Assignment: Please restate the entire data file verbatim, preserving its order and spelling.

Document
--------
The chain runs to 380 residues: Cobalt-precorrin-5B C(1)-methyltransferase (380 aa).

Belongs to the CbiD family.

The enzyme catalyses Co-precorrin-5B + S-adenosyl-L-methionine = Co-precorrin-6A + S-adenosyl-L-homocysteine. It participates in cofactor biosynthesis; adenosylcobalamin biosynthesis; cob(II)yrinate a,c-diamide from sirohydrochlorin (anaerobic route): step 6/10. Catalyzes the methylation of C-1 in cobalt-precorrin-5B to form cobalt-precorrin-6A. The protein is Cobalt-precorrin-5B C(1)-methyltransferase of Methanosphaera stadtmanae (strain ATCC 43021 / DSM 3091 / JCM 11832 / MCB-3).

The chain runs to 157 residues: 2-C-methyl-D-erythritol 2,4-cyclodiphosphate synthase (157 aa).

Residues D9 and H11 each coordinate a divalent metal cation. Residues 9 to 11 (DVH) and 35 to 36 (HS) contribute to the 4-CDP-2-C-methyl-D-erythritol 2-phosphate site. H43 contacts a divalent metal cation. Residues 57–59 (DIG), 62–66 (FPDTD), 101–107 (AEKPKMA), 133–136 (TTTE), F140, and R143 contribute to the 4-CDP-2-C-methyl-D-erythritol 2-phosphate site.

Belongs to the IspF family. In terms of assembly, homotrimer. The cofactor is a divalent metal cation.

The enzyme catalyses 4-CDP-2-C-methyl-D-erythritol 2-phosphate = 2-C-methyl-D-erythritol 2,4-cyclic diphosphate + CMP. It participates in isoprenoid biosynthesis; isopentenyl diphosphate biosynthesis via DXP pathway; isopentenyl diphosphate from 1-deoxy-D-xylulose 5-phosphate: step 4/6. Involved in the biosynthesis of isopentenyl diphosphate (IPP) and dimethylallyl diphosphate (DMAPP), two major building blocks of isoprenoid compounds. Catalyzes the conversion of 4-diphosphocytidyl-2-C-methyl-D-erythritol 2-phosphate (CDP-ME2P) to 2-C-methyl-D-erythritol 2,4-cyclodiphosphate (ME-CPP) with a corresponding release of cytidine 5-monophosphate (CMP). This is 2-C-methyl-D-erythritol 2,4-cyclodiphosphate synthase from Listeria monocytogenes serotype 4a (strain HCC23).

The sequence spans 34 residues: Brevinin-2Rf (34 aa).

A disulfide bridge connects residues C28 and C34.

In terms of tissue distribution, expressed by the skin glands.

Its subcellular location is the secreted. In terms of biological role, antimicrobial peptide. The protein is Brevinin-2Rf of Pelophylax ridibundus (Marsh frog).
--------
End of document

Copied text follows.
The chain runs to 380 residues: Cobalt-precorrin-5B C(1)-methyltransferase (380 aa).

Belongs to the CbiD family.

The enzyme catalyses Co-precorrin-5B + S-adenosyl-L-methionine = Co-precorrin-6A + S-adenosyl-L-homocysteine. It participates in cofactor biosynthesis; adenosylcobalamin biosynthesis; cob(II)yrinate a,c-diamide from sirohydrochlorin (anaerobic route): step 6/10. Catalyzes the methylation of C-1 in cobalt-precorrin-5B to form cobalt-precorrin-6A. The protein is Cobalt-precorrin-5B C(1)-methyltransferase of Methanosphaera stadtmanae (strain ATCC 43021 / DSM 3091 / JCM 11832 / MCB-3).

The chain runs to 157 residues: 2-C-methyl-D-erythritol 2,4-cyclodiphosphate synthase (157 aa).

Residues D9 and H11 each coordinate a divalent metal cation. Residues 9 to 11 (DVH) and 35 to 36 (HS) contribute to the 4-CDP-2-C-methyl-D-erythritol 2-phosphate site. H43 contacts a divalent metal cation. Residues 57–59 (DIG), 62–66 (FPDTD), 101–107 (AEKPKMA), 133–136 (TTTE), F140, and R143 contribute to the 4-CDP-2-C-methyl-D-erythritol 2-phosphate site.

Belongs to the IspF family. In terms of assembly, homotrimer. The cofactor is a divalent metal cation.

The enzyme catalyses 4-CDP-2-C-methyl-D-erythritol 2-phosphate = 2-C-methyl-D-erythritol 2,4-cyclic diphosphate + CMP. It participates in isoprenoid biosynthesis; isopentenyl diphosphate biosynthesis via DXP pathway; isopentenyl diphosphate from 1-deoxy-D-xylulose 5-phosphate: step 4/6. Involved in the biosynthesis of isopentenyl diphosphate (IPP) and dimethylallyl diphosphate (DMAPP), two major building blocks of isoprenoid compounds. Catalyzes the conversion of 4-diphosphocytidyl-2-C-methyl-D-erythritol 2-phosphate (CDP-ME2P) to 2-C-methyl-D-erythritol 2,4-cyclodiphosphate (ME-CPP) with a corresponding release of cytidine 5-monophosphate (CMP). This is 2-C-methyl-D-erythritol 2,4-cyclodiphosphate synthase from Listeria monocytogenes serotype 4a (strain HCC23).

The sequence spans 34 residues: Brevinin-2Rf (34 aa).

A disulfide bridge connects residues C28 and C34.

In terms of tissue distribution, expressed by the skin glands.

Its subcellular location is the secreted. In terms of biological role, antimicrobial peptide. The protein is Brevinin-2Rf of Pelophylax ridibundus (Marsh frog).